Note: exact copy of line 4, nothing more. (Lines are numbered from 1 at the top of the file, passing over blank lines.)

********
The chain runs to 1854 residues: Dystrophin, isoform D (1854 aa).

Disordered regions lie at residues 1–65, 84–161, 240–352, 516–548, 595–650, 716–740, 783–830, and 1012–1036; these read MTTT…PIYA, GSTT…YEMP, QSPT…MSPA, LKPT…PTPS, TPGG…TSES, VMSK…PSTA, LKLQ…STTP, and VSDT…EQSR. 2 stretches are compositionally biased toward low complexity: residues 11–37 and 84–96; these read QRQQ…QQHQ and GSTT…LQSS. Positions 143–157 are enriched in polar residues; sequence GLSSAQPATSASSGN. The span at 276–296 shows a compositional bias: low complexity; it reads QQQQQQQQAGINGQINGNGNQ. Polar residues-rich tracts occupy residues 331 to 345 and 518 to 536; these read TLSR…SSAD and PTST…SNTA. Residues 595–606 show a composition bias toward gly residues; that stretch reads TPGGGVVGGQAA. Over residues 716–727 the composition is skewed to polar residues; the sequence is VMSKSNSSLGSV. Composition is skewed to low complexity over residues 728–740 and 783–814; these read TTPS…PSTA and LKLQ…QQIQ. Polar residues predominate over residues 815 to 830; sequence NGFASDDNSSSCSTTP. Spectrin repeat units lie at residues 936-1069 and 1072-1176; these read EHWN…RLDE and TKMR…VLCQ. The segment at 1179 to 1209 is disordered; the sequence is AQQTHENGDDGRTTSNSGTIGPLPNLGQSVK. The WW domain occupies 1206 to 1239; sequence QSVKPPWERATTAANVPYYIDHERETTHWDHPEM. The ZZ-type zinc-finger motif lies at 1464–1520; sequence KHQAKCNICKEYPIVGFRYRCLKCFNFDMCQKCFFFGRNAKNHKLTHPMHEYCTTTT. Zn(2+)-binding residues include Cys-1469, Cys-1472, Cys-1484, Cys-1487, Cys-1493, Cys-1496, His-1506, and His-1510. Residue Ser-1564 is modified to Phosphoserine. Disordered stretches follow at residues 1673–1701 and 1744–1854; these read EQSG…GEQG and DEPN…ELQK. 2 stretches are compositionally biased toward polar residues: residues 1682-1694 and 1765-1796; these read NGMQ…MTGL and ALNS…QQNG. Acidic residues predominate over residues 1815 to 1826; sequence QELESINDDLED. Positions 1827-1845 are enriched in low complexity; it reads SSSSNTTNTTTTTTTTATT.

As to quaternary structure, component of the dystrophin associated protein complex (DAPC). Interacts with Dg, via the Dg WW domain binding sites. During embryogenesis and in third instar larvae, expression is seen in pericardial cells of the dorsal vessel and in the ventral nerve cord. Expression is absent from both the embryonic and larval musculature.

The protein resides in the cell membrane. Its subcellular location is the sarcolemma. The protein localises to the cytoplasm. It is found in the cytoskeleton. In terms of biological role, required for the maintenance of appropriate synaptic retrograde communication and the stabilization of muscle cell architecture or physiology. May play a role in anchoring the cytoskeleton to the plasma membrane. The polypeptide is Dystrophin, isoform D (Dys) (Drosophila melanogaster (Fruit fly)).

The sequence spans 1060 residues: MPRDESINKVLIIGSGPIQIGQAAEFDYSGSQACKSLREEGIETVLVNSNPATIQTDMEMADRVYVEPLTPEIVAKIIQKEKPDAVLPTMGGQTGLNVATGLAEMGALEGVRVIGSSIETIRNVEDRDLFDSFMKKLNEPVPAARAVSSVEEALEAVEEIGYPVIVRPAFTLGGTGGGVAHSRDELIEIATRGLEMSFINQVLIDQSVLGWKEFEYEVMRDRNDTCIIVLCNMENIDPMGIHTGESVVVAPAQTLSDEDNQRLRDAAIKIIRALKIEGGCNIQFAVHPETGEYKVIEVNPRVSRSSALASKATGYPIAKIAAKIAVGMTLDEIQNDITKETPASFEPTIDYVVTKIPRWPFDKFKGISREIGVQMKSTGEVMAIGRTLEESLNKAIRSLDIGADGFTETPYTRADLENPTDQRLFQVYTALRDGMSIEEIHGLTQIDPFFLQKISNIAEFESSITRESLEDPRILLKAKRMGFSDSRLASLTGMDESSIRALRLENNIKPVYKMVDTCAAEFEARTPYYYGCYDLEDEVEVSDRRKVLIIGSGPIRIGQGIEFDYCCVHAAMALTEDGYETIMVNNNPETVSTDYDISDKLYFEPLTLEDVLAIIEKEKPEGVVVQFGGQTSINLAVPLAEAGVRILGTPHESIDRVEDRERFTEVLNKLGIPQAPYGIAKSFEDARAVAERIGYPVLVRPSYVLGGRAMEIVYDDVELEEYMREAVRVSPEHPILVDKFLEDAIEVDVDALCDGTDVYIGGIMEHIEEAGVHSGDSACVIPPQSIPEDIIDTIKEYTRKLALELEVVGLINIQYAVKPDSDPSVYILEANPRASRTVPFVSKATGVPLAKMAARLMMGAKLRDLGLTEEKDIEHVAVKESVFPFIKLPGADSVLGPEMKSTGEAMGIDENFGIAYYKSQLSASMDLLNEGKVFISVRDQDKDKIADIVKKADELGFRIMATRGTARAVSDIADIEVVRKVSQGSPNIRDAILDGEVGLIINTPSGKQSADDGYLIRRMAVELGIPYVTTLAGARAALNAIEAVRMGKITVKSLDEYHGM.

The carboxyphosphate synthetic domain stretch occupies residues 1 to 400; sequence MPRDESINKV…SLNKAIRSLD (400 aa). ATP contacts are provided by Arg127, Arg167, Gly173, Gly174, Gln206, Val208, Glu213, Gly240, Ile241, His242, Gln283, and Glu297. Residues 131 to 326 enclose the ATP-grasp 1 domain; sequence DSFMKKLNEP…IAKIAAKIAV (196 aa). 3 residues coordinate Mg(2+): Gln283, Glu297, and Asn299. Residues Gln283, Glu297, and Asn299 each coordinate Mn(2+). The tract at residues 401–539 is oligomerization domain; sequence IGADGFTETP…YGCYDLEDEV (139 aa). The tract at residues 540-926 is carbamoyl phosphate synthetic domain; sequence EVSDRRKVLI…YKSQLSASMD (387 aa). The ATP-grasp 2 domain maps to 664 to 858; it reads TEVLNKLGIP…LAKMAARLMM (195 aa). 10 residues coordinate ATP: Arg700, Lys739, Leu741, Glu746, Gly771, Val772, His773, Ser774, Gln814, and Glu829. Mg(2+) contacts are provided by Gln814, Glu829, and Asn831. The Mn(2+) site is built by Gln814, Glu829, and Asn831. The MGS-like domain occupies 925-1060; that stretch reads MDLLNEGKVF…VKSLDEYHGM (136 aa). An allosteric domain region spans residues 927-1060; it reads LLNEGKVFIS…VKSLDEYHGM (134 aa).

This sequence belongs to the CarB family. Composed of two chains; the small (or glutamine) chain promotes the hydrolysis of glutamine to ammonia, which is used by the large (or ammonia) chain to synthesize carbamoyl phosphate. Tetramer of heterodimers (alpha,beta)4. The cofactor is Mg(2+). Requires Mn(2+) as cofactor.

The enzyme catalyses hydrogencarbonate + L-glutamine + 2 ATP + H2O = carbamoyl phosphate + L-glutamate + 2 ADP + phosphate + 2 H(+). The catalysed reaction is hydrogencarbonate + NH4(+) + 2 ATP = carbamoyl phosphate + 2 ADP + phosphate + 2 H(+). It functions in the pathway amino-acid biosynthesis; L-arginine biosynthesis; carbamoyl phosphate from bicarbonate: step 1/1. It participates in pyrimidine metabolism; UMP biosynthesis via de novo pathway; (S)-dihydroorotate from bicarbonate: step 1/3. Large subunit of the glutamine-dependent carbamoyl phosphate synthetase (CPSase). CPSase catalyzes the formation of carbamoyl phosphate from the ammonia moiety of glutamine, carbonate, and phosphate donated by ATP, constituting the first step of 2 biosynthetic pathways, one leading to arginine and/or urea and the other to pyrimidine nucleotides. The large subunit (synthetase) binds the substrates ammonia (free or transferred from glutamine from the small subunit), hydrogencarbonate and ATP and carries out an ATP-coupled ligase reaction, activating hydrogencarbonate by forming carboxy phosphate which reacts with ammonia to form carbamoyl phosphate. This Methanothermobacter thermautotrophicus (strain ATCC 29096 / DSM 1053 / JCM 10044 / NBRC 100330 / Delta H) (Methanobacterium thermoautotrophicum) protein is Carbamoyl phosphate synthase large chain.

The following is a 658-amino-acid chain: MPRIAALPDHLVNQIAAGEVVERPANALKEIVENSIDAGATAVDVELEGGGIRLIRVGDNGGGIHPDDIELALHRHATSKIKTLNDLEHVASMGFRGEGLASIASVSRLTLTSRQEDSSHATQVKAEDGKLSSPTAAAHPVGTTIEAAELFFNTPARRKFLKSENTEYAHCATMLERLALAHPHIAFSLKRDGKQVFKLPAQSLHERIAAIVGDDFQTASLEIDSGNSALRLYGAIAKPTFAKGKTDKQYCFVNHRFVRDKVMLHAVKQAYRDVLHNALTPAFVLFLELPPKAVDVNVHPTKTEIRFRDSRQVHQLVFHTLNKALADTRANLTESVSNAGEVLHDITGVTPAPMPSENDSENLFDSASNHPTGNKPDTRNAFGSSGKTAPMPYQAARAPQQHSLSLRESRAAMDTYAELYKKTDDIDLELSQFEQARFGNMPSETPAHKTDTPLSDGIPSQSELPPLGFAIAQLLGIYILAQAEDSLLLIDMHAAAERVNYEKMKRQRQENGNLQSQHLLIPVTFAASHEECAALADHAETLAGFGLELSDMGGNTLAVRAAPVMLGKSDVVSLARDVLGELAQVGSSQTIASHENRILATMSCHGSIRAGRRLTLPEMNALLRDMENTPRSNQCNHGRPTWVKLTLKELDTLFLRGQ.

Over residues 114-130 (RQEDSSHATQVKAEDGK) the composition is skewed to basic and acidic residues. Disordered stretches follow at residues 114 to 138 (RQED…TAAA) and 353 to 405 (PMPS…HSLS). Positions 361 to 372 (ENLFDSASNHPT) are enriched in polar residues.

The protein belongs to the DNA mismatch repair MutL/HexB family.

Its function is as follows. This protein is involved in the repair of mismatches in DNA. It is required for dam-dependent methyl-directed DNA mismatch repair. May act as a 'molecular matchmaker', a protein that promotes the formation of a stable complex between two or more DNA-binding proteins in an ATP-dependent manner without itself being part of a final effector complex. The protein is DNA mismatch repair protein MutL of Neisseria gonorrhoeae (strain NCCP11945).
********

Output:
The protein resides in the cell membrane. Its subcellular location is the sarcolemma. The protein localises to the cytoplasm. It is found in the cytoskeleton. In terms of biological role, required for the maintenance of appropriate synaptic retrograde communication and the stabilization of muscle cell architecture or physiology. May play a role in anchoring the cytoskeleton to the plasma membrane. The polypeptide is Dystrophin, isoform D (Dys) (Drosophila melanogaster (Fruit fly)).